Amon Amarth – Surtur Rising

Amon Amarth has already 19 years to their name with the 20 year mark not that far away. Whilst it's been three years since their last release "Twilight of the Thunder God" (2008) this eighth wonder of the world shouldn’t be any different? Well it just so happens that it is different   very different because of the matter that it's filled with sword-wielding, fist-pumping battle anthems that would make the Surtur leader himself cry in vain. Named in tribute to Surtur, leader of the fire giants of Muspelheim (“flame land”) and the oldest being in the nine worlds of Norse mythology, this release consists of 10 tracks all of which portray a crushing quality sound that lies between the lines of "Twilight of the Thunder God" and "Fate of Norns" (2004).

Frontman Johan Hegg states - “We’ve never called ourselves Viking metal and like most musicians, we just don’t like to put labels on ourselves. In our mind, it’s very much associated with bands that come out of Norway who are playing a very black metal oriented music and that are not what we play. Sure, we have the same inspirations when it comes to the lyrical themes but musically we’re a completely different kind of metal so it’s tricky. To somebody who’s never heard us but has maybe heard Enslaved or Borknagar or Einherjer, they will expect something very different than what we do.”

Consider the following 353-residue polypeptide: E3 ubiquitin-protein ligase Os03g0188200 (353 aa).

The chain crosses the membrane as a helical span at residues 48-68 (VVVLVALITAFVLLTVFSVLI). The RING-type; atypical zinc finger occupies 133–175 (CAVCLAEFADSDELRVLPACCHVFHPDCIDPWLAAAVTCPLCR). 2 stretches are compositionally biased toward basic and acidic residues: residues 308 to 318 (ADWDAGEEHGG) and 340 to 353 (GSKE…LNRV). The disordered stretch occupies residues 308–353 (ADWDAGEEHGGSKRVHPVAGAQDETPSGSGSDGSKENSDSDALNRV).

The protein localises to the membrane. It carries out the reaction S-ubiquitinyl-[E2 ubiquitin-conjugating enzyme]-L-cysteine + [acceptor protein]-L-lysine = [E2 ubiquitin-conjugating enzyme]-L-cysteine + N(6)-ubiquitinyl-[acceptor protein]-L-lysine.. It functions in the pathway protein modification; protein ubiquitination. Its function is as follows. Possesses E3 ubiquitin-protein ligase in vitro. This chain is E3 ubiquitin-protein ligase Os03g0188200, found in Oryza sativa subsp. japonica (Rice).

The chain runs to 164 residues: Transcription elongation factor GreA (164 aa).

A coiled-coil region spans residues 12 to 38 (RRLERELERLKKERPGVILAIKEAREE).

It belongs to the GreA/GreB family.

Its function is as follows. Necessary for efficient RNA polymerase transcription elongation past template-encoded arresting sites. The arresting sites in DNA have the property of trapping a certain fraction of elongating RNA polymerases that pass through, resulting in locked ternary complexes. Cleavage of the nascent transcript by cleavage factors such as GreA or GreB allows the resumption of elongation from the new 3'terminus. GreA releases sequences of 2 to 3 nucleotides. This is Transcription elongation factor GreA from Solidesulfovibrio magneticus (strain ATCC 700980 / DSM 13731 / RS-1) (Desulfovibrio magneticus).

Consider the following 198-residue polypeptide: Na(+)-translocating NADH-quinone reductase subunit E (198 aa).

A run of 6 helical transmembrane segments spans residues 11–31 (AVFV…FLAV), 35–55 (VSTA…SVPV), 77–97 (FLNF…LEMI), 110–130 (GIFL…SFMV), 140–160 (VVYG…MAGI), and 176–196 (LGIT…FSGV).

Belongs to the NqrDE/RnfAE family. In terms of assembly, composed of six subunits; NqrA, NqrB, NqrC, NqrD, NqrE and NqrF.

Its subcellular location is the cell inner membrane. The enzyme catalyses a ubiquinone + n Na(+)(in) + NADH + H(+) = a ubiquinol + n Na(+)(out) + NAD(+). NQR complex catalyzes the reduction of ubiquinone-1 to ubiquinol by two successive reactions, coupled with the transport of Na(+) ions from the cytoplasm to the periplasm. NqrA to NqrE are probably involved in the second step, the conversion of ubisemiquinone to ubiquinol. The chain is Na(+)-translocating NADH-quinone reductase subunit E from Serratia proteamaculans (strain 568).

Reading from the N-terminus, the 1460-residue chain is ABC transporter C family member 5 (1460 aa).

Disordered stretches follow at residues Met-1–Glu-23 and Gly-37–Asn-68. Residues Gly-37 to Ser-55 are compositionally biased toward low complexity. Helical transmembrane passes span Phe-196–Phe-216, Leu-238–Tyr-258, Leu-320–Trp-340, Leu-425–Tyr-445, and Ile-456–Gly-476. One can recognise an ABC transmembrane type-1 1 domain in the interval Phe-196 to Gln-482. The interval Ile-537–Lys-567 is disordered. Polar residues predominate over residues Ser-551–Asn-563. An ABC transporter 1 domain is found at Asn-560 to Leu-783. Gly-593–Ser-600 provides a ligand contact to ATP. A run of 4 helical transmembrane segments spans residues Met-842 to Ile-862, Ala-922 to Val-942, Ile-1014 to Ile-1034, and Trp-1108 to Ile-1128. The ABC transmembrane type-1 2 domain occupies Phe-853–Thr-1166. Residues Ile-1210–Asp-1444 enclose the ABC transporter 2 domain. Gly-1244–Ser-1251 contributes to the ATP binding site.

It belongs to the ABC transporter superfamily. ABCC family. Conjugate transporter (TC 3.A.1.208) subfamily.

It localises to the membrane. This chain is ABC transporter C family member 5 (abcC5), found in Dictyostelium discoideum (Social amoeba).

"Surtur Rising", opens up with its leading track "War Of The Gods", is heavily intense never misleading the fact that this is indeed Amon Amarth but strengthen it if that makes sense. "Töck’s Taunt – Loke’s Treachery Part II", is the sequel track to "Hermod's Ride to Hel - Lokes Treachery Part 1", released on 2006's "With Oden On Our Side" album. This more aggressive yet very mellow driven tune has its melodic sense of being consisting of a dramatic effect if you will. "Slaves of Fear", remains at that same pace as "Töck’s Taunt – Loke’s Treachery Part II", had done having it be yet another mellow dramatic tune that keeps a calm yet steady beat. Now "Victory or Death", contains a very mild tempo beat that we're quite familiar with hearing from Amon Amarth. This track in-particular really captures the essence that is known by them from the past and reliving it yet again makes it that more enjoyable.

"Surtur Rising" uses everything that Amon Amarth is known for except perhaps enlightens it just a bit.

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